The birds and the bees

Bird and Nature Club.

Photo by Nidi Garcia.

The grassy area behind Sage next to the shuttle parking lot is going through a change. Claire Zimmerman, along with the rest of the Bird and Nature Club, will be breaking ground on a brand new pollinator garden in this area in the near future. When asked about this project, Zimmerman stated, “Bird and Nature Club’s goal is to make a garden that can support the needs of multiple local pollinators, especially those in serious decline, such as Monarch Butterflies and Rusty Patched Bumble Bees…This garden will hopefully provide some shelter and pollen to our local pollinators. I am working on this project as a leader of Bird and Nature Club with Claudia Rohr, Alex Dahl, Allegra Taylor, Miriam Thew Forrester, and Jessica Robyns, with help from facility services, various faculty members, and Kelsey McCormick through the sustainability fund.”

With the highly publicized decline of the bee in recent years, more and more groups have been building pollinator gardens to try to save pollinators while they still can. Zimmerman mentions a region wide initiative to install pollinator gardens saying, “the Appleton Pollinator Project is basically my project times 1000, and their work helps to promote pollinator biodiversity throughout the Fox Valley!” A pollinator garden is generally a garden with plants especially planted to attract pollinating insects. This usually involves many types of nectar producing flowers, shelters for pollinators, no pesticides and having similar flowers close to one another.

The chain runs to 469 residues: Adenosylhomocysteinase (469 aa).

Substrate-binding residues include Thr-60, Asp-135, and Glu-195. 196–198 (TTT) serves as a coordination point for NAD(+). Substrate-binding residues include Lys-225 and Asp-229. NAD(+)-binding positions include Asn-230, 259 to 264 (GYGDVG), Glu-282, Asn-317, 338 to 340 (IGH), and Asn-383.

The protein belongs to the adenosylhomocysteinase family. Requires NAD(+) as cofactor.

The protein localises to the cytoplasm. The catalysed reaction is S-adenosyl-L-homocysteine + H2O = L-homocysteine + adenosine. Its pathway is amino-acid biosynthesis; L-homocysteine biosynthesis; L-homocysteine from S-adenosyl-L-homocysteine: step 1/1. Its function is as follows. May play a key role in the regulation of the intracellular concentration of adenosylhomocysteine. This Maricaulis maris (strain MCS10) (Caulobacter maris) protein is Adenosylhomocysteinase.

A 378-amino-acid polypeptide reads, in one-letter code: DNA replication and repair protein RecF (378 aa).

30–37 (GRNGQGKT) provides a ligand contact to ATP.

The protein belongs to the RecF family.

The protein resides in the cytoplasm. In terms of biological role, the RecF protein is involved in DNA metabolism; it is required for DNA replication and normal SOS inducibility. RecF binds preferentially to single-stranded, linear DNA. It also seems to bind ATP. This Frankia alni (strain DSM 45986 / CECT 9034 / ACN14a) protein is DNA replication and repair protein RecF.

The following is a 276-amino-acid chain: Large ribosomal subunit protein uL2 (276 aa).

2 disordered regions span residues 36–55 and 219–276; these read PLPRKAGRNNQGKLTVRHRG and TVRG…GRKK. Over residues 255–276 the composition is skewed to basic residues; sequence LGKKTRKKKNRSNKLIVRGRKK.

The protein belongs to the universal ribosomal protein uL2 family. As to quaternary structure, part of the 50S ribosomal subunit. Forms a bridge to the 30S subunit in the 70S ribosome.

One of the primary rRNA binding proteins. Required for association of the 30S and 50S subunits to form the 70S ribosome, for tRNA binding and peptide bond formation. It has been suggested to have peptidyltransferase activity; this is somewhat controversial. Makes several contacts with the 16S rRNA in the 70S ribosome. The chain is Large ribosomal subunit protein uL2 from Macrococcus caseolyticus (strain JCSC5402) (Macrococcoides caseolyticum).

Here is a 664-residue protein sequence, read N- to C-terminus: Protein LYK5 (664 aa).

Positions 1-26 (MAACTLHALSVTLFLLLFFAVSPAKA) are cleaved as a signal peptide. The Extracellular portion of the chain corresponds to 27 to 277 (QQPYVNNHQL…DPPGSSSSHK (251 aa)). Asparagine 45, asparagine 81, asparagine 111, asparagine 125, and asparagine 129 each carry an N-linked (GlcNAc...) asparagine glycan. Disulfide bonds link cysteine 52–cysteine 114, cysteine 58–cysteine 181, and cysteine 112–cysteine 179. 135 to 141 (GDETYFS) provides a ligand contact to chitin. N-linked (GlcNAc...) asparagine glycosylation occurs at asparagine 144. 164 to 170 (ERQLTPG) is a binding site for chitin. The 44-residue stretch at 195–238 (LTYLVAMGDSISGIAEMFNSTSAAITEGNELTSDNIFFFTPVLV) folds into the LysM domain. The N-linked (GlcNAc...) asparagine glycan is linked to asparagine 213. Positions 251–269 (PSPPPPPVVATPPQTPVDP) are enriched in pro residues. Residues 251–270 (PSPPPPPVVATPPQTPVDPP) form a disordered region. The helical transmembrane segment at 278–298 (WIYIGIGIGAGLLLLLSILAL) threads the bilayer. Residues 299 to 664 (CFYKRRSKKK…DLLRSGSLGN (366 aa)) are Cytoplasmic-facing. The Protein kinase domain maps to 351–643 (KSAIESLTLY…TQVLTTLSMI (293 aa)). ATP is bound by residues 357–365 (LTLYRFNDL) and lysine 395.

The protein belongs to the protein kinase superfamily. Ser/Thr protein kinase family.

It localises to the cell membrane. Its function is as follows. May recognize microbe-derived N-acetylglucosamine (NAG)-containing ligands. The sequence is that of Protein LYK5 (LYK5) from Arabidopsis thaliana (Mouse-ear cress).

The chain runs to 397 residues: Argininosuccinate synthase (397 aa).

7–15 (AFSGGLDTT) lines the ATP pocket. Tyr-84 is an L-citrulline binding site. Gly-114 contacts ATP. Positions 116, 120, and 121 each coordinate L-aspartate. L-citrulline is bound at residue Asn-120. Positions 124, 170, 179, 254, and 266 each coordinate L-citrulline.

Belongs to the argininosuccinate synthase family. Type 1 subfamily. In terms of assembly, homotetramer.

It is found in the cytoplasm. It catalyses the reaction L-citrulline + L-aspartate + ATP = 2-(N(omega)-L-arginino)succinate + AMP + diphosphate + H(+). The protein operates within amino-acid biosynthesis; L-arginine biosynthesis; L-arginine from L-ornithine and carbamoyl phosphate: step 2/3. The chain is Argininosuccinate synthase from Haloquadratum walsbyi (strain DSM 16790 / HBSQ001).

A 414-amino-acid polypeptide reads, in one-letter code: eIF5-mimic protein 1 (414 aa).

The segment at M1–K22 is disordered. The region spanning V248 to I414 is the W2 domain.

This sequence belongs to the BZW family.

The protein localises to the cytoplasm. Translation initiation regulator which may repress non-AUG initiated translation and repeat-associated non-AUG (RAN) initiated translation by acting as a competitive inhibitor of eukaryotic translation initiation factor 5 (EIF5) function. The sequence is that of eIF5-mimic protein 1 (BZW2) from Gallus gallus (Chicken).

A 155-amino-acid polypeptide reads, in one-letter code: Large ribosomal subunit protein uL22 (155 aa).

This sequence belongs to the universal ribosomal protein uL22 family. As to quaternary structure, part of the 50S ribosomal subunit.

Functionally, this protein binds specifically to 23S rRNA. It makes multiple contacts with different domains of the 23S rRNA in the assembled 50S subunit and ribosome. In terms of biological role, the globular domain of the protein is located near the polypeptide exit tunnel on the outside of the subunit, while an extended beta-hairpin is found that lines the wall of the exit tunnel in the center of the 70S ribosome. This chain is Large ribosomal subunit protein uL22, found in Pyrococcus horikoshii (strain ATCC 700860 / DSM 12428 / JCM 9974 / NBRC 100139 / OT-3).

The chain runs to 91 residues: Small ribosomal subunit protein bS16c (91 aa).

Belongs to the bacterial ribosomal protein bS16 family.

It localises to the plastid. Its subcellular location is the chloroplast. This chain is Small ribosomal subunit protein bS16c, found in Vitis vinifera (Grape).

Zimmerman notes, “I got the idea when a Lawrence University alumnus Caitlin Williamson visited last winter and had lunch with my conservation biology class. Williamson has pursued a career in conservation and is the Director of Conservation Projects for the Natural Resources Foundation of Wisconsin. When I asked her how we could promote conservation on campus, she emphasized the need for pollinator gardens with milkweed to aid monarch butterflies.”

In their mission to aid local pollinators, Zimmerman and the Bird and Nature Club were pointed towards the Student Sustainability Fund to provide funding for their project. They recently were able to submit an application and get it reviewed and approved by the Sustainability Steering Committee (co-chaired by Sustainability Coordinator Kelsey McCormick and Professor of Geology Jeff Clark) and will be able to begin work on actually creating the pollinator garden soon. Claire remarks, “We’re using the fund to buy the equipment and seeds for the garden. Without the help of this fund, we would have a hard time getting the resources we need to make this a successful project.” The Bird and Nature Club is planting seeds in the garden in the fall and letting them germinate over winter. If you’re looking forward to seeing plants, they’re hoping to see the beginning of sprouts in May when they finalize the design.

If the pollinator garden is something you would be interested being involved with, then you’re in luck! Zimmerman says, “Any and all students are welcome to help out, and some already have! In order to get involved, message me or Bird and Nature Club to join our mailing list to learn about our garden events or to ask for a bigger role in helping with the garden. We’ve had a lot of support from other students, who have either offered their guidance or offered to help. We are hoping to work with Biodiversity and Sustainability Club to promote conservation-oriented gardens on campus.”

This pollinator garden is yet another example of Lawrence being a living laboratory for students and faculty alike to develop and implement projects to increase sustainability efforts on campus.

 

If you have an idea to make Lawrence more sustainable and would like the opportunity to receive funding by the Sustainability Steering Committee, go to the “Sustainable Lawrence” page on the Lawrence website and click “Apply to the Student Sustainability Fund.”

Authors

Related posts

Top